But the al Dura hoax clings stubbornly to the public mind. My extensive experience with this thorny issue, which began with a letter to the editors published by the International Herald Tribune in October 2000,[1] led me to the broader question of “lethal narratives,” a term I coined to describe a formidable weapon that interferes with the rational thinking that is essential to Western civilization. In trying to understand why people could not reason about the al Dura news report I came to see how the same method of lethal narratives kept them from reasoning about the Arab-Israeli conflict, the war in Iraq…and global jihad.

Global jihad, like the Qur’an itself, is timeless and uncreated. Pressing forward or hanging back according to circumstances, it remains focused on the ultimate objective of bringing the entire world into a state of submission to Allah. The Khomeinist revolution that led to the establishment of the Islamic Republic of Iran marks the contemporary revival of jihad conquest. Khomeini lived like a head of state in exile at Neauphle-le-Château France for a year before his triumphant return to Iran in 1979. Three decades later Iran is developing nuclear weapons to fulfill its vow to destroy Israel and exterminate the Jews. The al Dura hoax, presented by France 2 as a legitimate news broadcast, prepared the way for worldwide acceptance of genocidal Jew hatred.
The fleeting video—less than one-minute–of the al Dura incident does not meet the minimum requirements for a news report. The visual contradicts the audio, the backup story is full of contradictions, the eyewitnesses are found to be liars, and Charles Enderlin, the France 2 journalist who lent credibility to the report filed by his Palestinian cameraman, has never provided a shred of corroborating evidence. On the contrary, voluminous evidence shows that the France 2 / Palestinian production was a crudely staged fake.

And yet the poster-style image of Mohamed al Dura crouching behind his father is indelibly engraved in the public mind. Among the innumerable uses of the al Dura image by jihadis, we will cite an Osama bin Laden recruiting video and the filmed beheading of WSJ journalist Daniel Pearl in which the al Dura scene is interspliced as justification. Weren’t we told that Guantanamo is a major recruiting tool? So, if bin Laden latched on to the al Dura incident to recruit for 9/11, he must have known Guantanamo was in the cards. This a posteori reasoning sounds ridiculous but, as I will explain, lethal narratives obliterate notions of chronology, cause and effect…the very logic that is essential to Western rationality. Charles Enderlin justified the hasty airing of the al Dura video by the fact that so many children were killed in the conflict. But the staged al Dura shooting preceded–and actually kicked off—the military onslaught launched by PA leader Yasser Arafat two months after the failed Camp David talks where he turned down the offer of that state without which, we are told, Palestinians cannot become peaceful. Shahid operations– misnamed suicide attacks—killed over a thousand Israeli civilians, maimed 5,000, and brought grief to tens of thousands of families.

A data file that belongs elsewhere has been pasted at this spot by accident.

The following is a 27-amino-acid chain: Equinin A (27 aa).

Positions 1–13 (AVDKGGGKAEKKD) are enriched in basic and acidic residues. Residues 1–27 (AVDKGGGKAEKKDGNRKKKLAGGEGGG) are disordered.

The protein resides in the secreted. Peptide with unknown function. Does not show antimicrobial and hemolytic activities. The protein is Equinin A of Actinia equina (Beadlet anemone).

Why was it so easy, 60 years after the Shoah, to commit atrocities against Jews and get away with it? The staged death of Mohamed al Dura, a twenty-first century international blood libel, justifies the real cold-blooded murder and planned annihilation of Jews. But, we are told, ten times more Palestinians than Israelis were killed. And we are asked to believe that tens of thousands of Muslims killed in Iraq are victims of America’s war, fomented by the despised George W. Bush. These lopsided body counts serve to justify Muslim attacks on our civilians.
The victims are not “collateral damage,” they are weapons used by cowards who do not fight soldier to soldier, who hide in bunkers and deliberately provoke civilian casualties to delegitimize our cause. Yes, the bloody bodies–preferably of children– ostentatiously displayed are weapons in the hands of cowards.